Let’s start with the basics, Element is a unique abstract strategy game from the fine folks at Rather Dashing Games. It plays fairly quickly, and it’s recommended age of 14+ is based solely on the complexity of the strategy.
I actually waited to play this game with a couple different groups before reviewing it, to see if both groups had similar experiences. One group appreciated the game, but it’s wasn’t the type of game they necessarily prefer, while the other group loved it. What both groups had in common was the feeling that the learning curve is a bit steeper than average but that it’s worth the time it takes to get everything in your head.
Each player has a Sage pawn that represents them on the board. if your Sage gets blocked in and has no legal movement options, you lose. To block a Sage, you get to draw and place up to four stones a turn from a bag. You get one space of movement for your Sage, and can get an additional movement for each stone to choose not to draw at the start of your turn. That’s the simple part.
The stones come in four colours, representing the four elements. Black for Earth, blue for Water, red for Fire, and grey for Air. When placed, each element affects play differently. Earth blocks movement, but a sage can still move into an empty diagonal space until a second Earth stone is stacked onto a previously played stone to create a solid mountain range. Water flows, when you place a Water stone next to an existing one it creates a river; with every piece in that river moving into a new pattern on the board. Fire spreads, so when you place a Fire stone next to an existing one, another Fire stone gets placed opposite it. Air is the only piece that does not block a Sage, instead, it allows a Sage a free action to jump over that space (or spaces) as long as the landing space is unoccupied. On top of the individual rules for each element, there is also a circular Rule of Replacement. An Earth stone can replace a Water stone on the board, a Water stone can replace a Fire stone, a Fire stone can replace an Air stone, and Air stone replaces an Earth stone (as long as it has not become a Mountain range).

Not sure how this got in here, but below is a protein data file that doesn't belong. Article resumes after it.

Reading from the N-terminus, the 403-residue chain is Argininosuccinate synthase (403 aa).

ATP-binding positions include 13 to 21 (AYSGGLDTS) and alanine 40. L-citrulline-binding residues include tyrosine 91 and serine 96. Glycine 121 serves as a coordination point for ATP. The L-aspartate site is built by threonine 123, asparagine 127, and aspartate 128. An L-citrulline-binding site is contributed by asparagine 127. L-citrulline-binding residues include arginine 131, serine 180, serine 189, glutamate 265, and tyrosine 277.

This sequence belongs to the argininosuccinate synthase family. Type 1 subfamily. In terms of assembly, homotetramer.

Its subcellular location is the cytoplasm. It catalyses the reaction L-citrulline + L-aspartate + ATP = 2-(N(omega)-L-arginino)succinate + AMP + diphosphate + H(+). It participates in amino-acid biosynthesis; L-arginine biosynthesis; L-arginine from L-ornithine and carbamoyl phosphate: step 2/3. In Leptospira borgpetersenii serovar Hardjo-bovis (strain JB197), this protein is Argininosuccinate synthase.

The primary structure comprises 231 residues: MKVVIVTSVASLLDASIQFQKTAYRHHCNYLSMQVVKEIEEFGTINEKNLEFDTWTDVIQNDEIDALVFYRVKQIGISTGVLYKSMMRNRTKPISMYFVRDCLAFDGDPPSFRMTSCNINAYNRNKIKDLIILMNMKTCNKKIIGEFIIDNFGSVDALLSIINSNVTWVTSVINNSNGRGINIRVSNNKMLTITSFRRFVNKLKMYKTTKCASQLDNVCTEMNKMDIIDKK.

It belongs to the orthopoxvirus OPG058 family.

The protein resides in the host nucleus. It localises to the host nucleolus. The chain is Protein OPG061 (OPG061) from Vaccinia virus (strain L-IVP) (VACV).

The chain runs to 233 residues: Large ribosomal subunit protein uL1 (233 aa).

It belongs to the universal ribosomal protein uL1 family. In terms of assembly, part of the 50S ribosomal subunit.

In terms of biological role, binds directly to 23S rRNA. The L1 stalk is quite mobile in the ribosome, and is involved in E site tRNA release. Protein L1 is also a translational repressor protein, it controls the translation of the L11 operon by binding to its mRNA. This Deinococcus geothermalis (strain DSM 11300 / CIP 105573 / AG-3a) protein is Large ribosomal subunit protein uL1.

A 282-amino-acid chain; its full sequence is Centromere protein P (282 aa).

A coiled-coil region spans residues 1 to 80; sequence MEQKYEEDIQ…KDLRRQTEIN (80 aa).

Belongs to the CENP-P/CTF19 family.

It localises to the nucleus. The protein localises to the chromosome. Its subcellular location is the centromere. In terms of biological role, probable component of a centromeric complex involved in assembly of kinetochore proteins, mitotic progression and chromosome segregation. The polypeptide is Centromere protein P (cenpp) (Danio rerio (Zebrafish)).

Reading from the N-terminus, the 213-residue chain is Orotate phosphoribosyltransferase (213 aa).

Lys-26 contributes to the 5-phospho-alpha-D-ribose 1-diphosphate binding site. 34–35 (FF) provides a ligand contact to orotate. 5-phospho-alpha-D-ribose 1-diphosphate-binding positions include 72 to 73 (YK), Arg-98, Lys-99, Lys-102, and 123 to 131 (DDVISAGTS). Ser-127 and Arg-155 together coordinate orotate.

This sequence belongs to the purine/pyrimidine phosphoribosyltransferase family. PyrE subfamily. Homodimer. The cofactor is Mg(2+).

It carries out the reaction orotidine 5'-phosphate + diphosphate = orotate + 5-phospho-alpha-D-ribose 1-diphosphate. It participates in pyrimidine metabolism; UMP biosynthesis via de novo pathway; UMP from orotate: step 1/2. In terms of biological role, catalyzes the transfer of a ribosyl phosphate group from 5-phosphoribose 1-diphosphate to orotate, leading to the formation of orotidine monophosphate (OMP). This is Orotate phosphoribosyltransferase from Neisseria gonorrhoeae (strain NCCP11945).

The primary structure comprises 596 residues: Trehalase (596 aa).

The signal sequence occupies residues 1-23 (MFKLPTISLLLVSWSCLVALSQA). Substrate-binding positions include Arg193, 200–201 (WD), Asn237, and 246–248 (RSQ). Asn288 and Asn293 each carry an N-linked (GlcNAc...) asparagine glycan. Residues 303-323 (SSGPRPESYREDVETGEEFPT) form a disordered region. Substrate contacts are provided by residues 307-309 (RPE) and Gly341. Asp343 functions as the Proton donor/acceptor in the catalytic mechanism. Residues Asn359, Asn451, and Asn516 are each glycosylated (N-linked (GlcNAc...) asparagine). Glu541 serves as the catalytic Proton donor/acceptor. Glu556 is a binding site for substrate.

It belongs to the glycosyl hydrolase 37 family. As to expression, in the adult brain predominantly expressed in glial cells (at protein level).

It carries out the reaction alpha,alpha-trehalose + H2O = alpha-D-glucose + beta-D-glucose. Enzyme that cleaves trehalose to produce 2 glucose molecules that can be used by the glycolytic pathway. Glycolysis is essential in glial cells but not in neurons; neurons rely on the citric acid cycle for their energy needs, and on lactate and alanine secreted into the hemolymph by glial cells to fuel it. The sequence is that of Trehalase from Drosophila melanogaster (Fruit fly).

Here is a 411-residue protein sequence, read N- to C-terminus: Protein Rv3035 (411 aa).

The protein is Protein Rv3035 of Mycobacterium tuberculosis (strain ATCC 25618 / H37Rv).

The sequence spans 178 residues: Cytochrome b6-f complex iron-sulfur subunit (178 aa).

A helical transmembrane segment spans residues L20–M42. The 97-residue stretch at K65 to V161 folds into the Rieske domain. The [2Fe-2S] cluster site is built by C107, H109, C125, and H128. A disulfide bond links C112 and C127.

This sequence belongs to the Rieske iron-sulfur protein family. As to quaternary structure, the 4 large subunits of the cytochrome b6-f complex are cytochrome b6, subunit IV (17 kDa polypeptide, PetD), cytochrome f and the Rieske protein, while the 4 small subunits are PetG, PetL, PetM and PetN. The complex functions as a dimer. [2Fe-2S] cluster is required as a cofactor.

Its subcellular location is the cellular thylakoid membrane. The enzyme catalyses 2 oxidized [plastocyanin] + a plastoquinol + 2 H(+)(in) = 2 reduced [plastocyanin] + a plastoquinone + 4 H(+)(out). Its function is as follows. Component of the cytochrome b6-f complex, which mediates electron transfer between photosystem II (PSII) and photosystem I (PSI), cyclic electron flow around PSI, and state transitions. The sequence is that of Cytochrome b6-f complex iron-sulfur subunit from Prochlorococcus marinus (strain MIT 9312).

The rulebook dedicates two pages to each element, complete with multiple examples, and once you get the minutia of how each stone works, the game moves along at a reasonably fast pace for such a strategic game. But as strategic as this game is, just from the movement and stones, the strategy gets deeper in a 3 or 4-player game. In a 2-player you are obviously trying to block each other; but for more players, you are only trying to block the player to your right. If you inadvertently block in the wrong player, you forfeit your victory to the player whose goal you just accomplished. It also means that the player that you are trying to defeat is not the player who is trying to defeat you. Being forced into a battle on two fronts makes the game play completely differently and adds an incredible amount of fun and challenge.
Once you get through a game or two and understand how everything works, this is an amazing game. The components are all very well made, giving the game a wonderful physical feel. The very simple components counterbalanced with the very ornate Celtic inspired artistic design was a bold choice that worked extremely well.
Not everyone loves this type of game, I get that. If you like a good abstract strategy game, Element is a game for you. If you like a GREAT abstract strategy game, Element is still a game for you. If I were to make a list of some of my favourite games in this genre, Element would probably be in the top three. (That’s just off the top of my head because I’m not actually making that list.)